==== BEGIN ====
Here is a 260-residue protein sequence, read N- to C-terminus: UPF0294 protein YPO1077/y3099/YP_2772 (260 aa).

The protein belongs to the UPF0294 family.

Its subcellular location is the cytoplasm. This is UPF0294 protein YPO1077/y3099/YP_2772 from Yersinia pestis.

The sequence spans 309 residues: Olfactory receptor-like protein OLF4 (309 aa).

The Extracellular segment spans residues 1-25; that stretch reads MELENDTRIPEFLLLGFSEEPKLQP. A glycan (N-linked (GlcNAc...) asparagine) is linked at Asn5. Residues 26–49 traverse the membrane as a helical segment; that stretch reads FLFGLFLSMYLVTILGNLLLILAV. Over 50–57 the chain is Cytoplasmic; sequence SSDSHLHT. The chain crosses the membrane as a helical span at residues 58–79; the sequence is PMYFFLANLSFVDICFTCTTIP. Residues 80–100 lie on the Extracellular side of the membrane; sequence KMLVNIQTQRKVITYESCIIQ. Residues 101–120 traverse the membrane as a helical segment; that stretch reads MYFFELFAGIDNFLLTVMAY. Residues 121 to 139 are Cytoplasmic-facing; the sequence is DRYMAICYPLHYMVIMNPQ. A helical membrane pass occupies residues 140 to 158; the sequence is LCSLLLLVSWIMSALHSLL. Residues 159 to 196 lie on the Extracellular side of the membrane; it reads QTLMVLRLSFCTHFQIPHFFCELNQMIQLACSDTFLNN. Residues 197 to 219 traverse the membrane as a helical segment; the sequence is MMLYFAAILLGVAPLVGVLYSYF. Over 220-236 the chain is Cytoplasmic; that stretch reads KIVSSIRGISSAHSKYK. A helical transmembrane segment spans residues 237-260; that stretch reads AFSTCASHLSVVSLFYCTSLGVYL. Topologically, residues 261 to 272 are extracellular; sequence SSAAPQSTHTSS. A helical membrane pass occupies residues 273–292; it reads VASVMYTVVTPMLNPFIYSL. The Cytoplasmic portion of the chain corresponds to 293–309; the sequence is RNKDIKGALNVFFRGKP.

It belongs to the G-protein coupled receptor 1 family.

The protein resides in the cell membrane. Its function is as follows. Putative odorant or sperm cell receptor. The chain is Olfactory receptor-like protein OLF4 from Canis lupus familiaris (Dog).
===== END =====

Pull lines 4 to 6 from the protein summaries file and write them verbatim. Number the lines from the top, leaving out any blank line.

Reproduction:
The sequence spans 309 residues: Olfactory receptor-like protein OLF4 (309 aa).

The Extracellular segment spans residues 1-25; that stretch reads MELENDTRIPEFLLLGFSEEPKLQP. A glycan (N-linked (GlcNAc...) asparagine) is linked at Asn5. Residues 26–49 traverse the membrane as a helical segment; that stretch reads FLFGLFLSMYLVTILGNLLLILAV. Over 50–57 the chain is Cytoplasmic; sequence SSDSHLHT. The chain crosses the membrane as a helical span at residues 58–79; the sequence is PMYFFLANLSFVDICFTCTTIP. Residues 80–100 lie on the Extracellular side of the membrane; sequence KMLVNIQTQRKVITYESCIIQ. Residues 101–120 traverse the membrane as a helical segment; that stretch reads MYFFELFAGIDNFLLTVMAY. Residues 121 to 139 are Cytoplasmic-facing; the sequence is DRYMAICYPLHYMVIMNPQ. A helical membrane pass occupies residues 140 to 158; the sequence is LCSLLLLVSWIMSALHSLL. Residues 159 to 196 lie on the Extracellular side of the membrane; it reads QTLMVLRLSFCTHFQIPHFFCELNQMIQLACSDTFLNN. Residues 197 to 219 traverse the membrane as a helical segment; the sequence is MMLYFAAILLGVAPLVGVLYSYF. Over 220-236 the chain is Cytoplasmic; that stretch reads KIVSSIRGISSAHSKYK. A helical transmembrane segment spans residues 237-260; that stretch reads AFSTCASHLSVVSLFYCTSLGVYL. Topologically, residues 261 to 272 are extracellular; sequence SSAAPQSTHTSS. A helical membrane pass occupies residues 273–292; it reads VASVMYTVVTPMLNPFIYSL. The Cytoplasmic portion of the chain corresponds to 293–309; the sequence is RNKDIKGALNVFFRGKP.

It belongs to the G-protein coupled receptor 1 family.